30. ganeshie8
    • one year ago
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    but the question is asking for the angle from N : |dw:1433312468055:dw|

  31. Babynini
    • one year ago
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    oh oh i see.

  32. Babynini
    • one year ago
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    so that - 90 which comes out to 11.77

  33. ganeshie8
    • one year ago
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    thats it! with \(\tan^{-1}\) function you always need to check if 180 degrees needs to be added based on the quadrant of the actual point

  34. Babynini
    • one year ago
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    so if it's negative then always yes add 180 yeah? :P

  35. ganeshie8
    • one year ago
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    not quite

  36. ganeshie8
    • one year ago
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    tell me this in which quadrant does the point (-1, 1) lie in ?

  37. Babynini
    • one year ago
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    2

  38. ganeshie8
    • one year ago
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    so would you trust me if i say the angle is -45 with positive x axis ?

  39. ganeshie8
    • one year ago
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    try working the angles using arctan(y/x) formula for below points : (1, 1) (-1, 1) (1, -1) (-1, -1)

  40. Babynini
    • one year ago
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    45 -45 -45 45

  41. ganeshie8
    • one year ago
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    do they make sense ?

  42. ganeshie8
    • one year ago
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    look at the last point and last angle : (-1, -1) 45 how can a point in III rd quadrant make an angle 45 ?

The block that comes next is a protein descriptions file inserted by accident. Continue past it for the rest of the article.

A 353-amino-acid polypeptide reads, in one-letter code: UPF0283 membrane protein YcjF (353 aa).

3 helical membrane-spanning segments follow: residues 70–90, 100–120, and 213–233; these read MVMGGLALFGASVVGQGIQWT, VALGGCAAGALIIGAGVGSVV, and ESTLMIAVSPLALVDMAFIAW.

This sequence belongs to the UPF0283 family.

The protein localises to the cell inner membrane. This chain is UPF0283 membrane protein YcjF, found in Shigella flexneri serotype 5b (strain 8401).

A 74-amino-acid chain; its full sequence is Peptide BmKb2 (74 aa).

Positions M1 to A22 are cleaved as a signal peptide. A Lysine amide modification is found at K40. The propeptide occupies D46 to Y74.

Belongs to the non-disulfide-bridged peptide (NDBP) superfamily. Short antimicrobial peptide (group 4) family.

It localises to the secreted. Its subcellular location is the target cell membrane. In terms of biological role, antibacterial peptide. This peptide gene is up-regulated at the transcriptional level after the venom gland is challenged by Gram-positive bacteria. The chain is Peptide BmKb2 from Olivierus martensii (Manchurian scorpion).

43. Babynini
    • one year ago
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    yeah.

  44. Babynini
    • one year ago
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    these are good questions to think about :o

  45. ganeshie8
    • one year ago
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    it doesn't make sense, so you need to add 180 to 45 : 45+180 = 225 so the angle made by vector (-1, -1) is 225 and not 45 ok

  46. ganeshie8
    • one year ago
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    \(\tan^{-1}(y/x)\) formula gives you correct angle when the point is in I or IV quadrants

  47. Babynini
    • one year ago
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    for III and II add 180?

  48. ganeshie8
    • one year ago
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    When th point lies in II or III quadrants, you need to add 180 degrees to the answer given by your calculator

  49. ganeshie8
    • one year ago
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    In our case, the point (-5, 25) is in II quadrant so we added 180 degrees to the answer given by calculator

  50. ganeshie8
    • one year ago
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    this is one of the things that trips all students when they begin to learn inverse trig functions

  51. Babynini
    • one year ago
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    yeah man, i'm kind of trippin now haha but I think I get it.

  52. ganeshie8
    • one year ago
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    watch this video if u have time https://www.khanacademy.org/math/trigonometry/unit-circle-trig-func/inverse_trig_functions/v/inverse-trig-functions-arctan

  53. ganeshie8
    • one year ago
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    not now, when ever you have time and feel like... it explains arctan function very nicely

  54. Babynini
    • one year ago
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    Thanks :)